Funny formula: the sums in ‘The Simpsons’
Simon Singh’s book looks at complex maths gags in Springfield and in ‘Futurama’. So then, why do the Simpsons live at No 742?
Simon Singh: ‘The number of the house in which the Simpsons live is 742 and for ages I couldn’t figure out what it meant.’ Photograph: Brenda Fitzsimons
A maths joke in Futurama
In the Simpsons episode “Marge and Homer Turn a Couple Play”, a big screen in Springfield’s baseball stadium asks the crowd to guess the capacity. It gives the options: (a) 8,191, (b) 8,128 and (c) 8,208. Irish Times readers will, of course, recognise that (a) is a “prime number”, (b) is a “perfect number” and (c) is a “narcissistic number”.
In another episode Apu announces he can “recite pi to 40,000 places. The last digit is 1.” Well, the 40,000th decimal place of pi actually is the digit 1. But you knew that.
In Futurama, another cartoon created by Matt Groening, Bender the robot sees the binary number 0101100101 written in blood. He is unconcerned until he sees it reflected in a mirror as 1010011010. He is suddenly terrified. I won’t patronise you by explaining the joke. I’m sure you’ve figured it out for yourself*.
The Simpsons and Futurama are packed with surprisingly complex, throwaway gags about maths. These jokes, says Simon Singh, the Mohawk-haired, Harry Potter-bespectacled author of The Simpsons and Their Mathematical Secrets, are often only noticed by “about three people”. But the mathematically inclined Simpsons creators don’t care. When writer Eric Kaplan was told a maths gag was too obscure for most viewers, he replied “f*** ’em”.
Singh, a science writer with a PhD in physics, first noticed the maths of The Simpsons while watching “The Wizard of Ever Green Terrace”, an episode in which Homer wrote on a blackboard: 3,987^12 + 4,365^12 = 4,472^12, thus apparently solving Fermat’s last theorem. Singh had written a bestselling book on that subject. So he wrote to The Simpsons and Futurama writer David X Cohen, spent time with the writing staff (many of whom also hold maths and physics PhDs) and explored the show’s many maths jokes.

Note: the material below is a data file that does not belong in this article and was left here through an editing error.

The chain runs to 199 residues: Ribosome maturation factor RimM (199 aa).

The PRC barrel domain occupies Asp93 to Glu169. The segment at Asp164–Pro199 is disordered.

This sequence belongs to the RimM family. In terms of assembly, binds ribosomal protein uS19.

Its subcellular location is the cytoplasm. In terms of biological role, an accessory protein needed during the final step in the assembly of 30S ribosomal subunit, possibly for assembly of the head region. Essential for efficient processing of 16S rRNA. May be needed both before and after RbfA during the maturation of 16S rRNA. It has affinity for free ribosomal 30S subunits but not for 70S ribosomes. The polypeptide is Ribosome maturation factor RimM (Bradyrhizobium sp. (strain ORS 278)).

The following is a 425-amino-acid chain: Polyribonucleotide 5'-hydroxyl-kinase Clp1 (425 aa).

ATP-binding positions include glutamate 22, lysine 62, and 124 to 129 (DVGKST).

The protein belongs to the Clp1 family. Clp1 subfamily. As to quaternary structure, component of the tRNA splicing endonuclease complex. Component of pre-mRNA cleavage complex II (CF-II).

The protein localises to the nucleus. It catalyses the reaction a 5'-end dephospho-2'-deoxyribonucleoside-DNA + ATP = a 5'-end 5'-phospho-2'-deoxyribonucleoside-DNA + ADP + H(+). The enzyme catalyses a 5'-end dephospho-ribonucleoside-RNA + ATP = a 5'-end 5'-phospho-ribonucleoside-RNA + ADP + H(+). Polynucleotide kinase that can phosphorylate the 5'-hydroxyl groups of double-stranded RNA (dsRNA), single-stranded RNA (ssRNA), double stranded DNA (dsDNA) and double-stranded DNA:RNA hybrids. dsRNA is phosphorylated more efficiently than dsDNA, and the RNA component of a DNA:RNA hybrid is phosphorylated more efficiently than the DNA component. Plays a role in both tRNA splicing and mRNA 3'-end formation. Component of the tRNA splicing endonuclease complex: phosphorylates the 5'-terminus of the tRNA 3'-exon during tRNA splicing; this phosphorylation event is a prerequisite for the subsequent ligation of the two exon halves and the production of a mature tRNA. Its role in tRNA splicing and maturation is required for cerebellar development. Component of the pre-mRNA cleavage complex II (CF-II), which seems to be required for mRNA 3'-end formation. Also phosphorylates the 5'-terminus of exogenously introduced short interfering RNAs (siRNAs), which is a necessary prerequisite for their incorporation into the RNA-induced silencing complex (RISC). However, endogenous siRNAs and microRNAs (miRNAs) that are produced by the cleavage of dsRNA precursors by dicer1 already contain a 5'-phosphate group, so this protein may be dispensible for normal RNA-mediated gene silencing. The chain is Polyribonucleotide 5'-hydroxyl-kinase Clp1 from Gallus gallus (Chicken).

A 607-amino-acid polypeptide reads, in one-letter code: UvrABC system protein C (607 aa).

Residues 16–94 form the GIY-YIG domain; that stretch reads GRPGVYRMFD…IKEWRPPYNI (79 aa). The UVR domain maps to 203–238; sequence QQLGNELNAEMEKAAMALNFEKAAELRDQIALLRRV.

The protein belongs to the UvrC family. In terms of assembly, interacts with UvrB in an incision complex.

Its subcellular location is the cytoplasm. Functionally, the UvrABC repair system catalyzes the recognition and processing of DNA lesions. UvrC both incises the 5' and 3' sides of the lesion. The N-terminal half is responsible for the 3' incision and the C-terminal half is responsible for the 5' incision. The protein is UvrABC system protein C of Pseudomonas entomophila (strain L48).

A lightning bolt
Singh has long strived to encourage scientific learning. He’s had a lot of fun doing so. He worked for the BBC science programme Tomorrow’s World. He once took songwriter Katie Melua to task for implying that the universe was 12 billion years old rather than 13.7 billion in her song Nine Million Bicycles (she good-naturedly recorded a new version for him). He also toured a show called Theatre of Science. One set-piece involved him standing in a cage while Tesla coils on either side generated a million volt bolts of lightning.
“Every night the audience would vote on who would go into the cage, me or my colleague [Richard Wiseman],” he says. “It was genuinely dangerous and unpleasant. Lightning ionises the nitrogen in the air, which then forms nitric acid, and you’re inhaling nitric acid fumes as really loud noises are hitting your ears. My future mother-in-law was there, and she voted for me to go into the lightning cage. I’ve never forgiven her for that.”
Singh wants people to be more scientifically conscious, but understands why they are resistant. “Physics and maths are hard!” he says. “That’s why I became a journalist. I loved my PhD and loved being at Cern and doing research, but when I was finishing I could see people who were smarter than me and quicker than me. They were going to be the great scientists and I was going to struggle. So I thought: what else can I do to make the most of my love and interest and ability? And I moved to the BBC and applied for jobs on Tomorrow’s World.”